The Value of a Student
Although the teaching profession is generally under appreciated, I feel there are pockets of society where we are celebrated and our value is expressed. Over the last six years of working in the education field, I’ve read a lot of articles— some about the phenomenon of teacher burn out, some about teachers’ impact on students. But there’s one piece of the puzzle I feel like needs to be said. I don’t speak for every teacher/counselor/administrator/person who works in a school, but I know many of them would be in agreement.
I would not do my job if it wasn’t for my students. On a very basic level, this is just a clear fact. Who is there to counsel if I don’t have students? But on a deeper level, relationships matter. It’s said to staff at professional development to encourage us to make connections with our students. But what if we flip that on its head? Selfishly, relationships matter, because when you don’t want to get out of bed and go to work, sometimes you do it for your students. In fact, I firmly believe that in hindsight, the quality of a school year is directly dependent on our connections with our students. So this one’s for you, students.
You might just play a small cameo in our day, but your impact lingers. I don’t say this to give you a big head. I want to say this so you know how much we care. I want to say this because so many of you want to make a difference, and you may be doing it already without even knowing it.
Our interactions with you matter to us. Sometimes we practice the conversations we’re going to have with you in our heads (or maybe even sometimes out loud). We worry about you. We think about what you said, how you acted. Sometimes you’re the topic of our dinner conversation; sometimes you’re the stories we share with our families.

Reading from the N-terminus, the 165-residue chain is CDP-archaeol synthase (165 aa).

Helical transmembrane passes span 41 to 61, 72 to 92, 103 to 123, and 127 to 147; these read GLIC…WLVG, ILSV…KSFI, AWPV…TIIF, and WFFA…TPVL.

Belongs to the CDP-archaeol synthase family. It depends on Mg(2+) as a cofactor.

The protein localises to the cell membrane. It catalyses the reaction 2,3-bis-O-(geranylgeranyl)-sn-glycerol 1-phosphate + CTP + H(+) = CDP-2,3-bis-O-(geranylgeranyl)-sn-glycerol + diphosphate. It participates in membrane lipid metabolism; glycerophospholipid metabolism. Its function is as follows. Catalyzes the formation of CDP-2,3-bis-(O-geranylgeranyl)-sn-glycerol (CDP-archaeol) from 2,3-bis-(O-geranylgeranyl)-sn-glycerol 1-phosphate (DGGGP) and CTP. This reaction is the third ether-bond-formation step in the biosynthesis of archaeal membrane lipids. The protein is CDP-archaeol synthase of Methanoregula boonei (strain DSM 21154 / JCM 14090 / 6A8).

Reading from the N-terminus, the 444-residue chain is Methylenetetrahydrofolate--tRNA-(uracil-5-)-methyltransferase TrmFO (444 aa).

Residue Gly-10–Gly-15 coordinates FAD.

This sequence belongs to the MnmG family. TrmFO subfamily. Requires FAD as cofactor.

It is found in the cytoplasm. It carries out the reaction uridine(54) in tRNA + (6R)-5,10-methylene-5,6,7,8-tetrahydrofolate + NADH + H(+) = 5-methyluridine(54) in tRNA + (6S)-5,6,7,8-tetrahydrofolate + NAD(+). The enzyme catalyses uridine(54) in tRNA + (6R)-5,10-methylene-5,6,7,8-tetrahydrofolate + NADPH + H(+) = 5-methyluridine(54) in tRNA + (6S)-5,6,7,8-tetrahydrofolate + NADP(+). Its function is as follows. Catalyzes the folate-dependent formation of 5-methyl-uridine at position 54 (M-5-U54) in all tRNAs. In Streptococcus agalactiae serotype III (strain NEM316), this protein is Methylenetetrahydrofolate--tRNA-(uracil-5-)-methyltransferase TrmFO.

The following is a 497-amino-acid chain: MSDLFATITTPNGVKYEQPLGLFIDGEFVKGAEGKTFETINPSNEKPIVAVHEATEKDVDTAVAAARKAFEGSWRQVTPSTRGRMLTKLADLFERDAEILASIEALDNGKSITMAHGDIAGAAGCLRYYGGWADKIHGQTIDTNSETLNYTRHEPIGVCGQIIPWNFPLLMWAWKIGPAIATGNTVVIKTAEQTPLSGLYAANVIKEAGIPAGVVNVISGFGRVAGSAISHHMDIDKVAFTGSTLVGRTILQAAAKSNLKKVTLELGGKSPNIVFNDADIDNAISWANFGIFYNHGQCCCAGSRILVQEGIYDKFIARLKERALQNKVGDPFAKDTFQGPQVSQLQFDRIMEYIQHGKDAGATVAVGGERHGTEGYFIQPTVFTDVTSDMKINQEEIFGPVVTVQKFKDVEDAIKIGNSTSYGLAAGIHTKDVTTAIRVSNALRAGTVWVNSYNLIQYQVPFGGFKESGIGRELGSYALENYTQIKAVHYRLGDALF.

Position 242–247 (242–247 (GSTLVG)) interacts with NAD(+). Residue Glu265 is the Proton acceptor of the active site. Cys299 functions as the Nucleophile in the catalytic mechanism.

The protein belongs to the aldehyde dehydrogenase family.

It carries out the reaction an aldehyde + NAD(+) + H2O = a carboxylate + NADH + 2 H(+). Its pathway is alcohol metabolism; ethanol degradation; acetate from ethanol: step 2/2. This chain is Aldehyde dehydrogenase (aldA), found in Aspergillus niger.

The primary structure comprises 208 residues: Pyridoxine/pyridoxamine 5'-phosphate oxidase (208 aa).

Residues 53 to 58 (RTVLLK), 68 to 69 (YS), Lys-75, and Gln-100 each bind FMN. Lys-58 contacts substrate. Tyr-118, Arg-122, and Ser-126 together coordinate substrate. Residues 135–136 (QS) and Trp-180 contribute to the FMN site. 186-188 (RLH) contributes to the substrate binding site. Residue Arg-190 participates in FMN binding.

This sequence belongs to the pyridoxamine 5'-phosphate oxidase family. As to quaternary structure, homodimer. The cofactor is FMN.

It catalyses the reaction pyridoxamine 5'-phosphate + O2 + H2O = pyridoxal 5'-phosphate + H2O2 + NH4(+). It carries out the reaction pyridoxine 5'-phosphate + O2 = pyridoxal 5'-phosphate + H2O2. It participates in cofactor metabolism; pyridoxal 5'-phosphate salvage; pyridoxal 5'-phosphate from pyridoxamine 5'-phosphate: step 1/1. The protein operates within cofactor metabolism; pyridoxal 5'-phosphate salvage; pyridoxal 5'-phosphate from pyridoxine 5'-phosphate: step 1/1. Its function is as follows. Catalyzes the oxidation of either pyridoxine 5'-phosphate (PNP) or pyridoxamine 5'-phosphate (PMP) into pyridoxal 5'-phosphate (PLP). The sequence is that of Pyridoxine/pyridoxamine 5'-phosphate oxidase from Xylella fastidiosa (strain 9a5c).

You aren’t customers. You aren’t clients. You’re the reason.
The reason we chose this career, even though we didn’t know you yet.
The reason we have hope, despite the bad days, weeks, months, even years.
I look back on my time as a student, and my path was surrounded by supportive, wonderful teachers. I adored them, and I wanted to be just like them. I wanted to provide students with opportunities to lead, grow, and learn, just like they did for me. Little did I know that I had no idea what it was actually like to be them. If they cared about me even an ounce as much as I care about my students, I was blind to the amount of love I had in my corner. If they worried about me like I worry about my kids, I’m to blame for a lot of gray hair. If they talked about me like I talk about my kids, I didn’t realize that I was perhaps making an impact on them as well.
After my first year of teaching, I had to say a lot of difficult goodbyes. The senior class was full of students I had been with as a student teacher and stayed close with during my first year. Josh will attest; I was a wreck after graduation and all of the way through summer. I swore up and down, backward and forward, that I would never get emotionally attached ever again.
If you know me, you know that didn’t last long.
There’s a lot about this job that isn’t easy. I’ve had many sleepless nights, a lot of difficult conversations, a lot of tears, and definitely some regrets. But you, students (past or present), have kept me coming back. You’ve made the tough days worth it. And after six years, I can say that I am incredibly ambivalent about graduation. I love to celebrate your accomplishments, but it is hard to see you leave.
But I will continue to do what I can to raise you up, support you through the hard times, celebrate beside you during the good times, and be a part of this season of your life. And one day, maybe— just maybe— you’ll be a teacher, a mentor, etc. And you’ll get a taste of how deeply we cared for you. And you’ll pass it on too.